As an old-dog AutoCAD user, I used to need to redefine blocks with some frequency, and knowing the exact insertion point was critical to updating the instances in the drawing without moving things around. Curiously, this doesn’t seem to exist in Rhino, unless I’ve overlooked it (I’m a new user). If I want to redefine a block that was perhaps created by someone else, I can explode the existing block and alter its constituents, but when redefining it, how do I know where the original insert point is???
Hi Snowbird- use BlockEdiit for this rather than exploding the block - you can edit the insertion point within the edit process. Also, turning on points for blocks shows a point at the insertion point.
As I understand it, the capabilities of BlockEdit are rather limited. Yes, you can add and subtract elements, but if you want to move things around I have found no other way than exploding the block, then making the modifications and redefining it. If there is a better way I’m all ears!
I didn’t know that turning on points shows the insertion point…is there any way of snapping to it (ala AutoCAD’s “Insert” snap point)? This is also an important aid if you’re working with someone else’s block that may not have a well-defined insert point.
Okay, so now that I know that turning points on shows the insert point, I think that’s the key. Apparently it is possible to snap to that point itself using the point object snap. So my old AutoCAD trick of drawing a temporary line to the point just to mark it still works. That way with a block redefinition it’s possible to locate the point precisely, even if it’s not on a logical location for the objects.
Still, Rhino could really use a real block editor like in AutoCAD. The trick described above is one I used 20 years ago before there really was a good block editor in AutoCAD. [Gasp! 20 years!!]
Hmm- that is just not the case- you can do anything inside BlockEdit than you can in regular Rhino pretty much- make new geometry, build things, move, scale objects etc. Can you post an example of the limitations you are seeing?
Hmmm, okay…excuse my ignorance! I am new to Rhino and I just didn’t understand the interface of this routine. I asked a colleague who is very experienced in Rhino about this and I was told otherwise (that editing elements inside the block) was not possible, and I took it at his word…although I’m gathering this is a new feature to Rhino 5 and not in Rhino 4, so maybe that’s the difference. In any case, I do think I now understand how this works. What is a little confusing is that there is no visual cue when the block editor is activated…everything looks just the same. When you’re in the AutoCAD block editor there is not mistaking that you are editing the block!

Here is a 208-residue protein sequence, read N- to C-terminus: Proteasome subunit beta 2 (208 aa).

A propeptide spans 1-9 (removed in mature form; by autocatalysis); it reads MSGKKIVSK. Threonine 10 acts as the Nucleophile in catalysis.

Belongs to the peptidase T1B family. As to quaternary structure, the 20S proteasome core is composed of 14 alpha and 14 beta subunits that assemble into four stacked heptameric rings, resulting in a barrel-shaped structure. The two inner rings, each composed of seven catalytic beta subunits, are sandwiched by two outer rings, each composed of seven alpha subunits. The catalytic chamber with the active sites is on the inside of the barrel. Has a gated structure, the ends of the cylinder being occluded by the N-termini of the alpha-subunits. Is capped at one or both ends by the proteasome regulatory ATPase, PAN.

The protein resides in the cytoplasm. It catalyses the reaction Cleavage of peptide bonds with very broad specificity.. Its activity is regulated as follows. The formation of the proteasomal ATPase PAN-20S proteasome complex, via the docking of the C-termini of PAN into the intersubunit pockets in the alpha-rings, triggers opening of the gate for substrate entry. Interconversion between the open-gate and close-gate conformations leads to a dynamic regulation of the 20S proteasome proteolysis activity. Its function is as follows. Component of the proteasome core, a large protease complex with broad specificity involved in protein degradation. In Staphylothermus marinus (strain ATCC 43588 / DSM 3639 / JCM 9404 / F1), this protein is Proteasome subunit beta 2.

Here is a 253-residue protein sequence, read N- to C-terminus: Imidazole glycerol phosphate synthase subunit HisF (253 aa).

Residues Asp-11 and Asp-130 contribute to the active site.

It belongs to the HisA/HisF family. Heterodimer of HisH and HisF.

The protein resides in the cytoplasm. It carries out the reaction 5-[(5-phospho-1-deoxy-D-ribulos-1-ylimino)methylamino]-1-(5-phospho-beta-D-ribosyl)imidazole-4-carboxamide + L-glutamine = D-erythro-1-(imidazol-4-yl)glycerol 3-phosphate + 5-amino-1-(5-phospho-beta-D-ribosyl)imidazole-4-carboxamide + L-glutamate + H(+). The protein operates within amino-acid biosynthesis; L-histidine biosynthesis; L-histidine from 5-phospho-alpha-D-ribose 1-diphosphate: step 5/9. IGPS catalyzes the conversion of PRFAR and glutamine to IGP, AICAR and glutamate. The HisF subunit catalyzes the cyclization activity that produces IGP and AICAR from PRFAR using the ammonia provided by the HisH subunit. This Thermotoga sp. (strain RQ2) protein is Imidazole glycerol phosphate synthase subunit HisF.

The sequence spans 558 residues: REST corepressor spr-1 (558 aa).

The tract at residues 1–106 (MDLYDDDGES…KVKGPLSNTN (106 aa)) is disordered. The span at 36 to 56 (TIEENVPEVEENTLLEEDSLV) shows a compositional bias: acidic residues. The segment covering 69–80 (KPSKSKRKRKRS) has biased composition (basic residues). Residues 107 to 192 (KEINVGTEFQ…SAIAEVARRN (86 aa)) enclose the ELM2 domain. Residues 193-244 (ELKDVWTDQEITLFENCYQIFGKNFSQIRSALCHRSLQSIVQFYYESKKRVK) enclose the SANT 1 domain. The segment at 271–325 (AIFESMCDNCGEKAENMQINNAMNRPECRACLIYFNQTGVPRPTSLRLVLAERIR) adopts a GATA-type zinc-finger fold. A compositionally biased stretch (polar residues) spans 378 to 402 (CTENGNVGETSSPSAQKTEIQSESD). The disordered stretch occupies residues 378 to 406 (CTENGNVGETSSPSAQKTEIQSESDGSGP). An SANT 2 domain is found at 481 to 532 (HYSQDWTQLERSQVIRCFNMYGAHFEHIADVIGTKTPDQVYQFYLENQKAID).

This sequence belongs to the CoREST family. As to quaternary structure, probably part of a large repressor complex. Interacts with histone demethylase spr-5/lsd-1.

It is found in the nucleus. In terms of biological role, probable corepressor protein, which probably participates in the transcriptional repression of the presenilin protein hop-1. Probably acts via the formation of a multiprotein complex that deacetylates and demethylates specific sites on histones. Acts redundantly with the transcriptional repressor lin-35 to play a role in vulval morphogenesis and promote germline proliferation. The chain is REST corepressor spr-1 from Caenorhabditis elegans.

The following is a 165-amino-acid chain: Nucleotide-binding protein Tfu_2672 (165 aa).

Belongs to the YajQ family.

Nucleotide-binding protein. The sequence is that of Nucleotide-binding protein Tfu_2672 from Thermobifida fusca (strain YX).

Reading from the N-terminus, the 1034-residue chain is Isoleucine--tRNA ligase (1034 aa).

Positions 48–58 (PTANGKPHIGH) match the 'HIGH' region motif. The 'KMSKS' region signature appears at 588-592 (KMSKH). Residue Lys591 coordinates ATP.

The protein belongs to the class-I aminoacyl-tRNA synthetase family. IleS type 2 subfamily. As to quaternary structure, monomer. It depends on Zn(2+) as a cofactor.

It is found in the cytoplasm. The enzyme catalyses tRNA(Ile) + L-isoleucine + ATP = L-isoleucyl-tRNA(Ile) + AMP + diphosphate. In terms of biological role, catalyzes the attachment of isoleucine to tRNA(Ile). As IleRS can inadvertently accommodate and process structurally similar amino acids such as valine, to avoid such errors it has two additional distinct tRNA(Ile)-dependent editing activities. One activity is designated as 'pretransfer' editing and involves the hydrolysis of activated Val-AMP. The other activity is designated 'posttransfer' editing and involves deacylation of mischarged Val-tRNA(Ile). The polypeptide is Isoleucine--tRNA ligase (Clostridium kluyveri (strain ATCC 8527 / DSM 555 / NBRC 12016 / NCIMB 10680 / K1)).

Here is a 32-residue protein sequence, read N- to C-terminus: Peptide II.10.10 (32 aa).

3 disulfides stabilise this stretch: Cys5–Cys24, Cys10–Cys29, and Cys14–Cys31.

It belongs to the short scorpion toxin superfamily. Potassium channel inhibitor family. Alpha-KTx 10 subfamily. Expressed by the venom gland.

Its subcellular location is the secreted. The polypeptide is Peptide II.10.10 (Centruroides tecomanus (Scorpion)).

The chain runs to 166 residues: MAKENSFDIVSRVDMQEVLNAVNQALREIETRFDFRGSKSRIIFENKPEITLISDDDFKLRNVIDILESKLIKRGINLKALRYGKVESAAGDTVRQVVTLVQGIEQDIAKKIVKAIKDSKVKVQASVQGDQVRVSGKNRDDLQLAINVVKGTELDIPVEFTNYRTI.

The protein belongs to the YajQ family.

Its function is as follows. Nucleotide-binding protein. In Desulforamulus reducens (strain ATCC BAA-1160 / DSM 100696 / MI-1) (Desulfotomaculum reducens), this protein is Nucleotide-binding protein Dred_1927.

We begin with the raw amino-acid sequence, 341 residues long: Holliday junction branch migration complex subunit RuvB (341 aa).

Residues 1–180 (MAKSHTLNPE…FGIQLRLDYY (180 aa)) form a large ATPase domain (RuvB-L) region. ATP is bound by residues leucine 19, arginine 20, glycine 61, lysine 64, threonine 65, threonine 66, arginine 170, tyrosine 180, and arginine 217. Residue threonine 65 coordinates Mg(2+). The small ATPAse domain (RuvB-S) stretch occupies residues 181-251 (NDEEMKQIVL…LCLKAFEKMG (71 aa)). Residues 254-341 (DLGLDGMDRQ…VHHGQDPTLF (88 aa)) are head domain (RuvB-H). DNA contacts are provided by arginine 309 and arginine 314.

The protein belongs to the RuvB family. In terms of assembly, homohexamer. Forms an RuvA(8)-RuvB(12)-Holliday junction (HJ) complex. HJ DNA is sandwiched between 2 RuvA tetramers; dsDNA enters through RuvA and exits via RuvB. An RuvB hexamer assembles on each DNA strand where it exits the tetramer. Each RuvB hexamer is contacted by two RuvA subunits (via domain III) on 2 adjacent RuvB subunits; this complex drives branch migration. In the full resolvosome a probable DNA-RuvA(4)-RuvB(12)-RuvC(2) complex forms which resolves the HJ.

Thanks for your help!
I stand by my previous comment, though, that points really could be larger…unless there’s a setting there that I don’t know about!
Oh, and by the way, the help file says nothing about being able to modify the objects with ordinary Rhino commands when the block editor is active…it merely describes adding, removing and changing the base point and gives no hint that modification of objects is possible. That’s another reason I overlooked this rather simple but important fact.
Hi Snowbird- you can set control point and point object sizes per display mode- I agree the default is pretty small on high res monitors- I set mine to 4 pixels. See Options > View > Display modes > Mode name - piles of controls there.
Sometimes I turn on control points for the block (then spend a while looking for the solitary point that appears… ), put a point object on it, then CP off and group the block with the point and name it all with the same name as the block. A bit clunky, but it allows me to keep track of where insertion points are. The grouping also remains after any BlockEdit fun and can also allow you to explode the block, edit and redefine it if necessary.
I do agree though that something about the Rhino interface for editing blocks makes me feel like I’m on the ragged edge the whole time. It’s not very confidence inspiring.